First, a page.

• by King_TJ ( 85913 ) on Saturday March 31, 2018 @06:11PM (#56360523) Journal

    It seems like every company I ever work for, or anyone I talk to needing to do mass mailings for an organization or charity resorts to using MailChimp.

    It's not really something I've looked closely at, since I work in I.T. taking care of systems, support and network infrastructure. (If you want to do a mass mailing, we make sure your computer and the Internet are working properly so you can pursue that. But we're not going to hand-hold you through signing up for a 3rd. party service or what-not.)

    But I find it odd that there doesn't seem to be much competition at all for this? (I know "Constant Contact" comes up often as an alternative, but I believe that one costs more or has other reason it's often skipped over after an initial review of it?)

    Isn't bulk emailing something that's relatively easy to bolt a UI on the front for and sell as a service? Why is MailChimp such a powerhouse for this?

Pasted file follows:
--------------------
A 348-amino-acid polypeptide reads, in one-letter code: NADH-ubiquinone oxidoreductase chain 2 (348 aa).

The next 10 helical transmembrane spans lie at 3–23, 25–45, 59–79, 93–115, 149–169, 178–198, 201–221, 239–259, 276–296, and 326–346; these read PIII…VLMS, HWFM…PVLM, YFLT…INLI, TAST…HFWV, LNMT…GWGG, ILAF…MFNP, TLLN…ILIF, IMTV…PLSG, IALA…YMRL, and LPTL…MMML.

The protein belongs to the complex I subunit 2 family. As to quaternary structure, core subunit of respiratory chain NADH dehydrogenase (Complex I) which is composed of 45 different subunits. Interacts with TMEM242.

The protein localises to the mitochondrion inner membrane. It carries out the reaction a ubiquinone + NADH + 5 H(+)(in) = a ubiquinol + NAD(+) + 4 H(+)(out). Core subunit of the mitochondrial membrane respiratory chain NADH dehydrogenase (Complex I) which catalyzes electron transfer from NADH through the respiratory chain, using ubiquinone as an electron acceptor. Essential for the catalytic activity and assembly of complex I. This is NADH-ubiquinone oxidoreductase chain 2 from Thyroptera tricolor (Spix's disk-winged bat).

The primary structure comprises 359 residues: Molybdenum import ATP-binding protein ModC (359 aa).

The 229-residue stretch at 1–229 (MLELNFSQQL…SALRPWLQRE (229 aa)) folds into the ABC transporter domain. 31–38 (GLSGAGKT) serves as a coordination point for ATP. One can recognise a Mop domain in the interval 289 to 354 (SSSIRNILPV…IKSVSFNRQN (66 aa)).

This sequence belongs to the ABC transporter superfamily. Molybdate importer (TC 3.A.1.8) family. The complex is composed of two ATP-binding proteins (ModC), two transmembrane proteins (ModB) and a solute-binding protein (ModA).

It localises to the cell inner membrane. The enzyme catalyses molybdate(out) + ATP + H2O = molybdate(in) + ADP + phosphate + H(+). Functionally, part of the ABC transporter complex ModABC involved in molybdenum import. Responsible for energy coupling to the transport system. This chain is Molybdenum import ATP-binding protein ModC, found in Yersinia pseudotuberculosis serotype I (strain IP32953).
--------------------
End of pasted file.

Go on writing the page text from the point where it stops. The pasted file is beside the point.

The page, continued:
• Yes it's easy to do, but probably even easier to land on a gazillion spam lists in a business like this.
      I don't ever use mailchimp and have to my knowledge, never received mail from them but if mailchimp has a reasonable easy to use UI which is suited for office drones and more importantly the goodwill of the important mail recipients, aka gmail, yahoo, microsoft and all the other mail providers, then they'd have pretty much a lock in in this market.

      So slapping together something that sends mail is easy, bu

      • This company is expressly in the business of spamming. You know how I know it's spam? Because they hold a few thousand domains, which they actively use to evade DNS filters. This company probably isn't banning crypto because of a moral obligation of any sort, likely it's so they can safely remain under the radar of club fed.

    • by tlhIngan ( 30335 )

      sn't bulk emailing something that's relatively easy to bolt a UI on the front for and sell as a service? Why is MailChimp such a powerhouse for this?

      Bulk emailing is easy to do technically. But socially, it's very hard.